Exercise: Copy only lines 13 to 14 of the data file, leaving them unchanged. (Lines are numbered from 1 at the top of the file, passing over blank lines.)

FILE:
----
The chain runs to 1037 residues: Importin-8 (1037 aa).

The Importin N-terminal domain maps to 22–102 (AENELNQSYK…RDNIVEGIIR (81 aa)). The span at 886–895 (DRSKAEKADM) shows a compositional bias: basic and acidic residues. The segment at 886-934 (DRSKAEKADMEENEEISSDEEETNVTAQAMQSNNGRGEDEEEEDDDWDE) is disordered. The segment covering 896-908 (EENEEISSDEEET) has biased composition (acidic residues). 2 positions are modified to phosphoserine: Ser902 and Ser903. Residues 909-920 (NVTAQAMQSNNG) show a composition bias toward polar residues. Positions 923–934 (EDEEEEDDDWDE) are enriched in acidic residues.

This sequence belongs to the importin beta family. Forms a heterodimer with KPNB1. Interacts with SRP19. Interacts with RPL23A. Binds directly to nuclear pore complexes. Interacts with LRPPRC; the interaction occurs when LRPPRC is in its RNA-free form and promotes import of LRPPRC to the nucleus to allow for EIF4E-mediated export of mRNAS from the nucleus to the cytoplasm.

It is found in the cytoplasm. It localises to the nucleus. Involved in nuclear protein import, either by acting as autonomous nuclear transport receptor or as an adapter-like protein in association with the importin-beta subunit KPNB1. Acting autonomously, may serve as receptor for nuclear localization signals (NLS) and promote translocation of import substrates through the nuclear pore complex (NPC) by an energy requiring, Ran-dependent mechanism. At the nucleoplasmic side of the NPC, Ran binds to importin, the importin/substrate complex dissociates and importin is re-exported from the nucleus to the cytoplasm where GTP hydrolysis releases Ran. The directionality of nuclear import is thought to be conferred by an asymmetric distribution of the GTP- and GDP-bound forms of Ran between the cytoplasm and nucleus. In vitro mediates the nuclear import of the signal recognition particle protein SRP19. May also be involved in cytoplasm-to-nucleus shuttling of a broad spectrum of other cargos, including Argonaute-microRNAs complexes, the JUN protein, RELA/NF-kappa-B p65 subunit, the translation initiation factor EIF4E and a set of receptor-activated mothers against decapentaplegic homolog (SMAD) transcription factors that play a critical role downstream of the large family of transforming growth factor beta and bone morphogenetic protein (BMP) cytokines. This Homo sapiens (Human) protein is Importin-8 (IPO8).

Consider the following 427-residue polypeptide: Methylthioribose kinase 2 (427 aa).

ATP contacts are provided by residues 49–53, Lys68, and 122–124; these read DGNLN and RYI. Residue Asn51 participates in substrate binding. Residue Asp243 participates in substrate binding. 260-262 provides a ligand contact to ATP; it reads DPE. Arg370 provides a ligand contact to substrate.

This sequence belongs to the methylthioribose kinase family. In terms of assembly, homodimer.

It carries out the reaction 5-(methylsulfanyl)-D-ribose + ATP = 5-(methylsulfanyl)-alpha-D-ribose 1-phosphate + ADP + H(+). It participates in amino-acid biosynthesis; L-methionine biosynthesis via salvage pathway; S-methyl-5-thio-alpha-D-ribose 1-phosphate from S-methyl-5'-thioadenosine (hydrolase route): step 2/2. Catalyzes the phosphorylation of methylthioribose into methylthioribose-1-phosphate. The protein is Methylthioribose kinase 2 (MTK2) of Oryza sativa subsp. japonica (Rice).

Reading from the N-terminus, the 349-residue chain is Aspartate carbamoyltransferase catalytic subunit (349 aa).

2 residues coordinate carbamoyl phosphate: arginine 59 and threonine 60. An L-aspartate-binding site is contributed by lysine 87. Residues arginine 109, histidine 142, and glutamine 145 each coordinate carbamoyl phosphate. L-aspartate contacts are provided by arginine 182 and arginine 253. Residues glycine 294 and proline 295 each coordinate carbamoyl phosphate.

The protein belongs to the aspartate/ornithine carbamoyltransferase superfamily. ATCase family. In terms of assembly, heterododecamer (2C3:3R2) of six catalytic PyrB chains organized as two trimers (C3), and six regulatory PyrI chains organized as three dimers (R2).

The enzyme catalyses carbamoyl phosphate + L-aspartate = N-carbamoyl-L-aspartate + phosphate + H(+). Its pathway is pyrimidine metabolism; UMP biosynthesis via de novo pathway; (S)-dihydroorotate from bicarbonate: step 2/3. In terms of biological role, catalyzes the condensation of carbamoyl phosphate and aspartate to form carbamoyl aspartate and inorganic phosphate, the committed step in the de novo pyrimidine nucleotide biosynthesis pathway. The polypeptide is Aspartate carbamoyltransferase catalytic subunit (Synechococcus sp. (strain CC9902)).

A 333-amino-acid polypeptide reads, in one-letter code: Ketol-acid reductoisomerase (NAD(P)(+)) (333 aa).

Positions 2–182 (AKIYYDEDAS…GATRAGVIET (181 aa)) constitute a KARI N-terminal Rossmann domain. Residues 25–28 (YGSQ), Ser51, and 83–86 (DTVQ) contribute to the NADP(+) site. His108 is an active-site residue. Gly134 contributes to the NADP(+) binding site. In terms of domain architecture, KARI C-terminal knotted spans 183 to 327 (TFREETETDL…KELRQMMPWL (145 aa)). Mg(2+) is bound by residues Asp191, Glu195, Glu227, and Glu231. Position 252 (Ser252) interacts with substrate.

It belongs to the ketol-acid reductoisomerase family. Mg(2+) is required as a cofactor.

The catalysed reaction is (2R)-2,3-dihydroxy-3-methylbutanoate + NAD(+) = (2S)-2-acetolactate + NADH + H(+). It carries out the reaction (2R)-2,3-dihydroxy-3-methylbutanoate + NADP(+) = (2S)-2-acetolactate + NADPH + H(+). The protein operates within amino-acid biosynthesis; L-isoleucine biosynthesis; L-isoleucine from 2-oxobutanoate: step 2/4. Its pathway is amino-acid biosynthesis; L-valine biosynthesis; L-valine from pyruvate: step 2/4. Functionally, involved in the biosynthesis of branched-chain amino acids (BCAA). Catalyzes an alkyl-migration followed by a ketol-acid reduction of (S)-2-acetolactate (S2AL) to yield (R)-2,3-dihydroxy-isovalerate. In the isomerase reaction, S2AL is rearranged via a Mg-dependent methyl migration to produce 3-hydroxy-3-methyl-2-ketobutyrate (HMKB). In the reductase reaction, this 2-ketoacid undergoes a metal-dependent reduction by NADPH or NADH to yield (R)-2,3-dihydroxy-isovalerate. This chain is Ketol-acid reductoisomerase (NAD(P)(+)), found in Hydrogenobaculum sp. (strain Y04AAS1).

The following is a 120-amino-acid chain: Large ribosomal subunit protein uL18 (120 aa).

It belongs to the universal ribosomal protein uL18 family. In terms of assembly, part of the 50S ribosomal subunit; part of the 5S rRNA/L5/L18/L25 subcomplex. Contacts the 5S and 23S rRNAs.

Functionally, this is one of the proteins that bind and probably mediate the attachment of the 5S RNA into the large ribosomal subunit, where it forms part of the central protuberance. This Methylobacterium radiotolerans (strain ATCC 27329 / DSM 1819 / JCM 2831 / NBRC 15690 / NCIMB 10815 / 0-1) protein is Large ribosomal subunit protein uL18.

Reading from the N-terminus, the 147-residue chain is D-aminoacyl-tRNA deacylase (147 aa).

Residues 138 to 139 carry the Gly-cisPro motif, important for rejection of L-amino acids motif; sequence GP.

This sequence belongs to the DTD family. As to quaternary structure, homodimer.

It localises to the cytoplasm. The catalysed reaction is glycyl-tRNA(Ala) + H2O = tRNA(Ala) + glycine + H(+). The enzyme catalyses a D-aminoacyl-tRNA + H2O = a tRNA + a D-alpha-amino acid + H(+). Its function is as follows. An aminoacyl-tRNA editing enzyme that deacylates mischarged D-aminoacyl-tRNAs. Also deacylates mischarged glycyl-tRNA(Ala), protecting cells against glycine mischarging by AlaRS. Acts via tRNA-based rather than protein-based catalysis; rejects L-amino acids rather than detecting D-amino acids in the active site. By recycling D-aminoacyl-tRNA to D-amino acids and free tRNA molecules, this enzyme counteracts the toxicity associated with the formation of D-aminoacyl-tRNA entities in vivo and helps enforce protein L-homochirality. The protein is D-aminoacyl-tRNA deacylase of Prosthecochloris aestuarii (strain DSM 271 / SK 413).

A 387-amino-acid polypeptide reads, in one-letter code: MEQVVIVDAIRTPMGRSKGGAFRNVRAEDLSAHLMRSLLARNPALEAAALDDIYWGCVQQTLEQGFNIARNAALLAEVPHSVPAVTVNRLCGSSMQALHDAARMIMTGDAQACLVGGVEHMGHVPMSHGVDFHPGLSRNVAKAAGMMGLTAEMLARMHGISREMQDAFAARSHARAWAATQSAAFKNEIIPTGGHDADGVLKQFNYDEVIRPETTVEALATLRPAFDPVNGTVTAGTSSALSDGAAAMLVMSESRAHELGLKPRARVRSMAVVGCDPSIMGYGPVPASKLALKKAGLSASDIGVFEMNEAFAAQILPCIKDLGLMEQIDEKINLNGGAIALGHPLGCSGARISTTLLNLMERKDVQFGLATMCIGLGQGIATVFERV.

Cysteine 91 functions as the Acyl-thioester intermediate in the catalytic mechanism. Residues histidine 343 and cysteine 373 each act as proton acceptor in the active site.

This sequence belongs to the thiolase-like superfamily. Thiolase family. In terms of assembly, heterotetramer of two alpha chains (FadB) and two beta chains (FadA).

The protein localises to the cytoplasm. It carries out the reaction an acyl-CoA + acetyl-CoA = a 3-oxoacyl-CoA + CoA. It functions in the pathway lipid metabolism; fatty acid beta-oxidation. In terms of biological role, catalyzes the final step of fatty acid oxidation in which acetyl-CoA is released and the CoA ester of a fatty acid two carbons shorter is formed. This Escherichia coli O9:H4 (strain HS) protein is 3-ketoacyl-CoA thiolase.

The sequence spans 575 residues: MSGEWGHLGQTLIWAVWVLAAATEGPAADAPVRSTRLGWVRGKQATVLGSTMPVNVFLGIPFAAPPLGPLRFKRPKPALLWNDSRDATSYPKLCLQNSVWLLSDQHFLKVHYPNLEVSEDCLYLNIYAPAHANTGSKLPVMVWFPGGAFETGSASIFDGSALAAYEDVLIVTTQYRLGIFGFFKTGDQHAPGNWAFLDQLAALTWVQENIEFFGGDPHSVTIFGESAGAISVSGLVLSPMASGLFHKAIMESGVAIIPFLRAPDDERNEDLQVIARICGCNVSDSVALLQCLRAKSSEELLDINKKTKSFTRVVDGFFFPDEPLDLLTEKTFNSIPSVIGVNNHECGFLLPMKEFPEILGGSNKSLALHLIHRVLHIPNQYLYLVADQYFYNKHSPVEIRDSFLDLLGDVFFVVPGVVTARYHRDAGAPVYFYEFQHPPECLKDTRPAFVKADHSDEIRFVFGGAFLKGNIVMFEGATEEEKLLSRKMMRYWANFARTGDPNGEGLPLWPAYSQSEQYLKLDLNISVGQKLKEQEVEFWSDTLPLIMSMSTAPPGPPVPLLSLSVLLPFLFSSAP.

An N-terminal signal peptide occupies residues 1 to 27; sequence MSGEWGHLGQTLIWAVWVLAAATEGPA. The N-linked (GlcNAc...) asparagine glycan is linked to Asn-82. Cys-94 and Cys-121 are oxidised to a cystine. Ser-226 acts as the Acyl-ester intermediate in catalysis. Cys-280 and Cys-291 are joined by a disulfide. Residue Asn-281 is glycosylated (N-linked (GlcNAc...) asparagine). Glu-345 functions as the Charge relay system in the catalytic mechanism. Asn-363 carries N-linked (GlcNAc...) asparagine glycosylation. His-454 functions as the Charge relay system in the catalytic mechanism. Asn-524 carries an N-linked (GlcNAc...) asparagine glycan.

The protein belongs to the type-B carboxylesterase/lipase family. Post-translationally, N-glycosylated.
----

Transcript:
A 333-amino-acid polypeptide reads, in one-letter code: Ketol-acid reductoisomerase (NAD(P)(+)) (333 aa).

Positions 2–182 (AKIYYDEDAS…GATRAGVIET (181 aa)) constitute a KARI N-terminal Rossmann domain. Residues 25–28 (YGSQ), Ser51, and 83–86 (DTVQ) contribute to the NADP(+) site. His108 is an active-site residue. Gly134 contributes to the NADP(+) binding site. In terms of domain architecture, KARI C-terminal knotted spans 183 to 327 (TFREETETDL…KELRQMMPWL (145 aa)). Mg(2+) is bound by residues Asp191, Glu195, Glu227, and Glu231. Position 252 (Ser252) interacts with substrate.